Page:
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UBC Professor: Google Scholar On Par With Science Citation Index For Performing Citation Counts

.: From an article in the March 2006 issue of University Affairs / Affaires universitaires, "Canada's magazine on higher education," titled Google Scholar service matches Thomson ISI citation index, by Léo Charbonneau. Excerpt:

The free Google Scholar service does as good a job as Thomson ISI’s science citation index for performing citation counts and could be used as a cheap substitute to the costly Thomson service, says a University of British Columbia professor. Thomson’s citation databases are accessible through the company’s Web of Science portal only by subscription, which can cost a university tens of thousands of dollars a year.

Daniel Pauly, director of the Fisheries Centre at UBC, and Konstantinos Stergiou, of Aristotle University of Thessaloniki in Greece, compared the two methods using 114 papers from 11 disciplines published between 1925 and 2004. For papers published before 1990, the authors found that the citation counts were proportional. In other words, if Thomson ISI found that a particular paper was cited 10 times as often as another, Google Scholar found the same ratio. However, for these older papers, the actual citation counts with Google were about half that of Thomson.

Charbonneau notes that the results of the study by Pauly and Stergiou were published in a recent issue of the onine journal, Ethics in Science and Environmental Politics 2005:33-35. The "note" is titled, Equivalence of results from two citation analyses: Thomson's ISI Citation Index and Google's Scholar service. The previous link is to the .pdf file, which as far as I can tell, should be open access.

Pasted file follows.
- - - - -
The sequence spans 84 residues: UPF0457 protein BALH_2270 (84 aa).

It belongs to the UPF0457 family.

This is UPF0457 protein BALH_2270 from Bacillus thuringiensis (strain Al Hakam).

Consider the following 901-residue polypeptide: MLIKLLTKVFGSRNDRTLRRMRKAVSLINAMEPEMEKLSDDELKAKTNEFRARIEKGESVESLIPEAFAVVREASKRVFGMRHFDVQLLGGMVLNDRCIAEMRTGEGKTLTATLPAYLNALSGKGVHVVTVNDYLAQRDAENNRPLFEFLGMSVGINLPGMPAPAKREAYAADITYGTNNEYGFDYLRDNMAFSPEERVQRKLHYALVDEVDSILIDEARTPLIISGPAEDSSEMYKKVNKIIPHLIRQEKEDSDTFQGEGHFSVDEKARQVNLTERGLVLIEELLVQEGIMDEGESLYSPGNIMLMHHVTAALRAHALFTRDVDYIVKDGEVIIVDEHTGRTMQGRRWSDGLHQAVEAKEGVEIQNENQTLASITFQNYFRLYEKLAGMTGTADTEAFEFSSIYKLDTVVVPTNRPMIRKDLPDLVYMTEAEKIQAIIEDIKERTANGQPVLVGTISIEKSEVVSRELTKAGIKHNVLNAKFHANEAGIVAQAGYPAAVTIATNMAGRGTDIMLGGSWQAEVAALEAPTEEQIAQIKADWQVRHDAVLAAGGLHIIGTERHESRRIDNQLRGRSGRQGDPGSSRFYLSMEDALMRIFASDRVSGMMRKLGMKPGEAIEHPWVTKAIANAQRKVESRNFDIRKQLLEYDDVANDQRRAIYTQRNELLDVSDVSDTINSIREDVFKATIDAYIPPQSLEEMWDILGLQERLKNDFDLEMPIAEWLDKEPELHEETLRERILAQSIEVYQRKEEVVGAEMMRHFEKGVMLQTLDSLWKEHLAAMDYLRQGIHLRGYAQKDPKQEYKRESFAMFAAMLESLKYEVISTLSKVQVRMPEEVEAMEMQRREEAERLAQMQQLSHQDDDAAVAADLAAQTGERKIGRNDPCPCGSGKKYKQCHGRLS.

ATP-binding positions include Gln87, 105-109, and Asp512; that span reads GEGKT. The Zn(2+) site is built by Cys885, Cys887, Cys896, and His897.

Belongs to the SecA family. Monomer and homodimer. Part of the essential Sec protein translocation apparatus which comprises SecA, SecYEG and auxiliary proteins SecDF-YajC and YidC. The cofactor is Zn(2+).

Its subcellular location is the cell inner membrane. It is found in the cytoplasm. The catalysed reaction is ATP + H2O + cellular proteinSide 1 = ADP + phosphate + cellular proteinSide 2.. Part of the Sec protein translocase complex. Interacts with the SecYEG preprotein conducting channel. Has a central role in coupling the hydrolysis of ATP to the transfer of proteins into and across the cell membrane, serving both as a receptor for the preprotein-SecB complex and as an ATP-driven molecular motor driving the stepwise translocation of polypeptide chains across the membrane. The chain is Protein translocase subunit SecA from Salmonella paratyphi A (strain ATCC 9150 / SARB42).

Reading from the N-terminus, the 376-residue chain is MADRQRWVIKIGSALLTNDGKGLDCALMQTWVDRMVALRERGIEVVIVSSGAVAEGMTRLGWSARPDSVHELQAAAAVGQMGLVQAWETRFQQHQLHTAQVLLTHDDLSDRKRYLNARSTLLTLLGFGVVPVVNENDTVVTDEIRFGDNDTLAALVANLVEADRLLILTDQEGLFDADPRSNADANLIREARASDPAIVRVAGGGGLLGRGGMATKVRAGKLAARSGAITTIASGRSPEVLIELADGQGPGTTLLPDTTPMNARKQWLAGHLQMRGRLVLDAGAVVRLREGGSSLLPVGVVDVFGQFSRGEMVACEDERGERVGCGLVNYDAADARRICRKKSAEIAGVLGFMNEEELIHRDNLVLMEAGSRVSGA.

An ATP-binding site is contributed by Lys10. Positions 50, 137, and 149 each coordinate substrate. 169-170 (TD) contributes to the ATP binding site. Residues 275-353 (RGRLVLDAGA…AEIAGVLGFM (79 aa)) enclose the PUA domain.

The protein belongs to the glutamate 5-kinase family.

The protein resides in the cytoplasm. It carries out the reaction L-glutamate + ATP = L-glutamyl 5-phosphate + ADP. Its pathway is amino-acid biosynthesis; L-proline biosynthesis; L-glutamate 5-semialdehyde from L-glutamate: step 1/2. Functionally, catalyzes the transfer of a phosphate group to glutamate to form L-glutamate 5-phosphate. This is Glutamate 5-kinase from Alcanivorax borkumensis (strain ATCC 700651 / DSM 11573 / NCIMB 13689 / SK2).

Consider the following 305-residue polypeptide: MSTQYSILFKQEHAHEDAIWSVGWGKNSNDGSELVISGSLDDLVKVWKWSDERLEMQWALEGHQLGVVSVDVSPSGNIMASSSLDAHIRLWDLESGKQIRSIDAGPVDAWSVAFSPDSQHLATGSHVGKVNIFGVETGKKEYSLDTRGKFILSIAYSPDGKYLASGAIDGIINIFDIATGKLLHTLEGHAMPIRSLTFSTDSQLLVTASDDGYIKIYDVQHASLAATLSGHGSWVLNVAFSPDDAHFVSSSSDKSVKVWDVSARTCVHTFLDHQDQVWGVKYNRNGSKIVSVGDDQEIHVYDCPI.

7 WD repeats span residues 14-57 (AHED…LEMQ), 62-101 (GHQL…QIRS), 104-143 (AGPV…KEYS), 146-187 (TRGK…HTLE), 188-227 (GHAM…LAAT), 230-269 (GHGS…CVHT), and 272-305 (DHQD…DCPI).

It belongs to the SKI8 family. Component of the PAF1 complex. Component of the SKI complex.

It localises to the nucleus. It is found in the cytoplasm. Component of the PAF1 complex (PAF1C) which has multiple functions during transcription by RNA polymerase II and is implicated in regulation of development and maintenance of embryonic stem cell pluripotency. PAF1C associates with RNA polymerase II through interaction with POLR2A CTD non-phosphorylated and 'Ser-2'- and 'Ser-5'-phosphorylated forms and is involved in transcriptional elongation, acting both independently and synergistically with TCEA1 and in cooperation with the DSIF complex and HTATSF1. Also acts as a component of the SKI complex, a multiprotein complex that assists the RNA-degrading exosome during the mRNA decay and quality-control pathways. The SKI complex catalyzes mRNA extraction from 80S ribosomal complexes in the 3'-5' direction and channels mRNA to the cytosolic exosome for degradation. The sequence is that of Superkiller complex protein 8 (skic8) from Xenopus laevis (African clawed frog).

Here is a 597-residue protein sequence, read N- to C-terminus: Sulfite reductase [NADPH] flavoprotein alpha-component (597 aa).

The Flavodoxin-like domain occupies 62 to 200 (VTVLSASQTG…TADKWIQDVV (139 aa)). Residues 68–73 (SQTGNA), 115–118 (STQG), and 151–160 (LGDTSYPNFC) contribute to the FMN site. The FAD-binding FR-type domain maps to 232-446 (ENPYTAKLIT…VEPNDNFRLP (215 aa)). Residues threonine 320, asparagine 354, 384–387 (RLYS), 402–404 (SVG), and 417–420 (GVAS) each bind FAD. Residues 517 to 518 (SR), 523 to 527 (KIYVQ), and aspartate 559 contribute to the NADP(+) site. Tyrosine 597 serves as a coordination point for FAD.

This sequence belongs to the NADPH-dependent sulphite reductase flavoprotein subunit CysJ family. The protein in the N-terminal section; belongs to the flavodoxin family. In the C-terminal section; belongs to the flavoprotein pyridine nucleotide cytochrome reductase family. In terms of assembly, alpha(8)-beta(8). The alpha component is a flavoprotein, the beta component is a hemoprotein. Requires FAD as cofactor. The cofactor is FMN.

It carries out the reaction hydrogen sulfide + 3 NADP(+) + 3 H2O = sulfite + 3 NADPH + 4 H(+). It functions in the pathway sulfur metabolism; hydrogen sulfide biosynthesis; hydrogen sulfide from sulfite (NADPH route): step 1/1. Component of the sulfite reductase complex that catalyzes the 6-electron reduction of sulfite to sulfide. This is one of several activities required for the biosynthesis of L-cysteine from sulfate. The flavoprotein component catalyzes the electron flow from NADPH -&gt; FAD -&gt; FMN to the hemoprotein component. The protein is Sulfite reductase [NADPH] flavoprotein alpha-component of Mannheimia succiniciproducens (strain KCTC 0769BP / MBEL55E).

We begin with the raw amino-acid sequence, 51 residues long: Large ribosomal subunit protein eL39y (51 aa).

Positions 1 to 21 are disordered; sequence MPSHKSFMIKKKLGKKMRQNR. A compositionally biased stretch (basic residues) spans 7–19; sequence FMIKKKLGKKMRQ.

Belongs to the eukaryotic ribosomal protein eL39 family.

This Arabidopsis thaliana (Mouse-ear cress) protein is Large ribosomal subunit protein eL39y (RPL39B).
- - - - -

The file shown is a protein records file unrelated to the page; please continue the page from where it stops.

According to the article, Pauly disagrees with University of Hawai‘i at Mānoa LIS professor Péter Jacsó's assessment of Google Scholar in his article, As we may search – Comparison of major features of the Web of Science, Scopus, and Google Scholar citation-based and citation-enhanced databases, (.pdf file, may require subscription) published in Current Science, v83 n9, 10 November 2005. Jacsó wrote two other assessments of Google Scholar for his column, Péter's Digital Reference Shelf: Google Scholar Beta (Dec 2004), and Google Scholar Redux (June 2005).

I have to confess, I have never made the time to compare these resources, along with Scopus. When do we have the time to do this? I am grateful that reports and studies such as the aforementioned ones come to our attention, but even finding time to read and digest them is difficult. I work with researchers from first-year to post-doc and faculty, and find that after an hour's in-depth one-on-one consulting with a post-graduate student or researcher, it is all they can do to absorb one or two dbs of critical interest to them.

So I wonder, am I not doing my job to the best of my abilities if I don't keep up with these types of analyses? We have Scopus and Web of Science, and we all have access to Google Scholar. How many of you are using more than one of these on a regular basis? At the same time, I *know* I need to become more familiar with Google Scholar...

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